A recent California appeals court ruling in a trust litigation case illustrates the importance of married couples in California following the law when it comes to undue influence where estate planning is concerned. Under California family law, married spouses have a fiduciary duty to each other and cannot exert undue influence to further their own gain.
In Lintz v. Lintz, a wealthy real estate developer named Robert Lintz amended one of his trusts several times to the benefit of his wife, Lois Lintz, and to the detriment of his children from a previous marriage. After Robert died, his children sued Lois to overturn the trust amendments. A probate judge found for the children, and Lois Lintz appealed that decision.
In its Jan. 14, 2014 ruling, the Court of Appeals of California, Sixth District, upheld the probate court’s decision, citing evidence that Lois Lintz “misinformed” her husband’s estate planning attorneys about his wishes and then changed attorneys without his consent. The evidence in the case also showed that Robert Lintz was afraid of his wife and had been the victim of undue influence.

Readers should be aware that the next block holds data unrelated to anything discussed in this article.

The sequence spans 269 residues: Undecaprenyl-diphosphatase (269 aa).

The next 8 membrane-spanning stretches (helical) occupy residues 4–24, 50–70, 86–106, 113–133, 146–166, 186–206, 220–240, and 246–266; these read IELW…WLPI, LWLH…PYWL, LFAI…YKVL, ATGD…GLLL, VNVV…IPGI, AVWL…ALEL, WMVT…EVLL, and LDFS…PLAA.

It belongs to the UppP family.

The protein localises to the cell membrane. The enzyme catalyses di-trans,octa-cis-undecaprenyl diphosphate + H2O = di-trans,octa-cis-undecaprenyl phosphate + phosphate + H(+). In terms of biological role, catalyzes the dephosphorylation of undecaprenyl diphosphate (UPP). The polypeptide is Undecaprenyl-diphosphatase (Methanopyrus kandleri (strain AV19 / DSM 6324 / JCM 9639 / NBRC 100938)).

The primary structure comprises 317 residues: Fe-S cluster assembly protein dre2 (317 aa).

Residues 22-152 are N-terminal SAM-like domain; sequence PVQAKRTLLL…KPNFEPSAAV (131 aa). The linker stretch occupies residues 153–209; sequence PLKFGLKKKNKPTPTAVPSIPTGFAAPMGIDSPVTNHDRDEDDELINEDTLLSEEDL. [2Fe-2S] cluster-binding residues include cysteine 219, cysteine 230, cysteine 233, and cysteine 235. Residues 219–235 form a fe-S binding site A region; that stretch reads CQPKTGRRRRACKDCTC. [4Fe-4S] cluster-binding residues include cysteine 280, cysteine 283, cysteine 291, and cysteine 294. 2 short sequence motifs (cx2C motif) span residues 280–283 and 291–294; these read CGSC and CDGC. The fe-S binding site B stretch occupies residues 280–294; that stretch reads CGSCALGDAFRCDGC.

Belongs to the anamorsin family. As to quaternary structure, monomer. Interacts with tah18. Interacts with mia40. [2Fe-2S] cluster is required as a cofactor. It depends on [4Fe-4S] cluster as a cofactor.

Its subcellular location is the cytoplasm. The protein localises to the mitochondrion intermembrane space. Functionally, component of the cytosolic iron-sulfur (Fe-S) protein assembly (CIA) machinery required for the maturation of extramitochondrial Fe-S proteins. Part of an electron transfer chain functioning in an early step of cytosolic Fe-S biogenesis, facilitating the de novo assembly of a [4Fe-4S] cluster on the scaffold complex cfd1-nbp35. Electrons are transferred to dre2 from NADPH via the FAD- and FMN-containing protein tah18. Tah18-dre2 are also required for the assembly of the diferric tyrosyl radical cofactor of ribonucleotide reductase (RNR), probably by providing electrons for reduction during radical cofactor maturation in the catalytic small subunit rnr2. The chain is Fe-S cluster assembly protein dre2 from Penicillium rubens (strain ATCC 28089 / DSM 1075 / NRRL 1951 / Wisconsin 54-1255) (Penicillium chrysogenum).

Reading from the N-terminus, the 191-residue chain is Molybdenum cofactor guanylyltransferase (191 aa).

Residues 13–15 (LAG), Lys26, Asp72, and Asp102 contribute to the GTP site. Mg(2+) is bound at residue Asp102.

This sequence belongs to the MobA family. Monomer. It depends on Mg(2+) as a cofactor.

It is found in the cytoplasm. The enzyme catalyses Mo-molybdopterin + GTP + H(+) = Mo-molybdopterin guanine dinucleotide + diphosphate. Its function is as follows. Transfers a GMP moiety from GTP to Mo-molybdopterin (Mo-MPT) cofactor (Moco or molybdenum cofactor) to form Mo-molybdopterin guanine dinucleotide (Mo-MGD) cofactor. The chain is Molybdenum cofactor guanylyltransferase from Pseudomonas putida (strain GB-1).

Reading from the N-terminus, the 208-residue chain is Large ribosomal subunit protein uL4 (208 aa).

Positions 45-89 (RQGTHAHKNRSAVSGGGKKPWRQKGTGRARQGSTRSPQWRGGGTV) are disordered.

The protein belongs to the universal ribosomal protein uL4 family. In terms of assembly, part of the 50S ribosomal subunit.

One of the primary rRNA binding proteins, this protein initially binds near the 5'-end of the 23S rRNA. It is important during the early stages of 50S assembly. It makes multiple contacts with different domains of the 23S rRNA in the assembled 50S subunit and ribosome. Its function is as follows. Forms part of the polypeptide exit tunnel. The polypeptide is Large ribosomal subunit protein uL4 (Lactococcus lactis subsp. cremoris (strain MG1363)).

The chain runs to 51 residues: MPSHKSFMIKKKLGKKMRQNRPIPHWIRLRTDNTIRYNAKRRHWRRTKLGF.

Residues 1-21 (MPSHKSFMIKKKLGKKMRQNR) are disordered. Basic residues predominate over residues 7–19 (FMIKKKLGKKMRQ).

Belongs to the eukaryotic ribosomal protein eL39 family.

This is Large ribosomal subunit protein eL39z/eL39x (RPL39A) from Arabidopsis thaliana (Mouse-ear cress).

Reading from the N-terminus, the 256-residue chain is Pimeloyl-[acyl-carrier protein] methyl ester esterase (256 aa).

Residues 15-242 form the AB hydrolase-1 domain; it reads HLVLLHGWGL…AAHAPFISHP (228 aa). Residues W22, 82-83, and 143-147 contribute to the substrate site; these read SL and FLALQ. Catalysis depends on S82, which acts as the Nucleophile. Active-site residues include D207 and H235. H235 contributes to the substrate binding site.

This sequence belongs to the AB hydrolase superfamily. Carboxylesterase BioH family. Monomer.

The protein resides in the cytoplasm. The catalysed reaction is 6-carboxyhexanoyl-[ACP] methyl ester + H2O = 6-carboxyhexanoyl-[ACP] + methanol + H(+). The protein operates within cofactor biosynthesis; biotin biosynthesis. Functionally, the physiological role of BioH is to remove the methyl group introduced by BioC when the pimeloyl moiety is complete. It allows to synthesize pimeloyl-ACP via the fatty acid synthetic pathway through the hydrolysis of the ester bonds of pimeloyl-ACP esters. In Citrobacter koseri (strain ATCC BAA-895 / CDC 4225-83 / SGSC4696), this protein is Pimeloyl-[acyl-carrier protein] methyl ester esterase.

Of note is the appeals court’s further ruling that the probate court should have used a higher standard of proof in determining a person’s legal capacity to amend or create a trust. The probate court had used the California standard of proof for making a will; however, the appeals court noted that a trust is a much more complicated document, so a higher standard should be applied.
The Flanigan Law Group handles estate planning, administration and litigation legal services for Irvine and Southern California residents. To learn more on how estate planning can help you preserve and protect your assets, contact us at 949-450-0041.